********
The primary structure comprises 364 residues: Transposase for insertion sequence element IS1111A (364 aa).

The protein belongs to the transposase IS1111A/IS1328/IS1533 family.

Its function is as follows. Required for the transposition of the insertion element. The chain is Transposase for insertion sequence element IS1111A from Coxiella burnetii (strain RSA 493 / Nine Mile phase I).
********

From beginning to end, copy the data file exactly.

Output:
The primary structure comprises 364 residues: Transposase for insertion sequence element IS1111A (364 aa).

The protein belongs to the transposase IS1111A/IS1328/IS1533 family.

Its function is as follows. Required for the transposition of the insertion element. The chain is Transposase for insertion sequence element IS1111A from Coxiella burnetii (strain RSA 493 / Nine Mile phase I).